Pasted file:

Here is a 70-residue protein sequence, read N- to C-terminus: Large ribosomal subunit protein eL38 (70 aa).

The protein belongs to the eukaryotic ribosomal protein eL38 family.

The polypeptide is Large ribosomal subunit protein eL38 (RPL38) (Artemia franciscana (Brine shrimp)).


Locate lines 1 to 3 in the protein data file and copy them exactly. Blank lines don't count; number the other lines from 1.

Here is a 70-residue protein sequence, read N- to C-terminus: Large ribosomal subunit protein eL38 (70 aa).

The protein belongs to the eukaryotic ribosomal protein eL38 family.

The polypeptide is Large ribosomal subunit protein eL38 (RPL38) (Artemia franciscana (Brine shrimp)).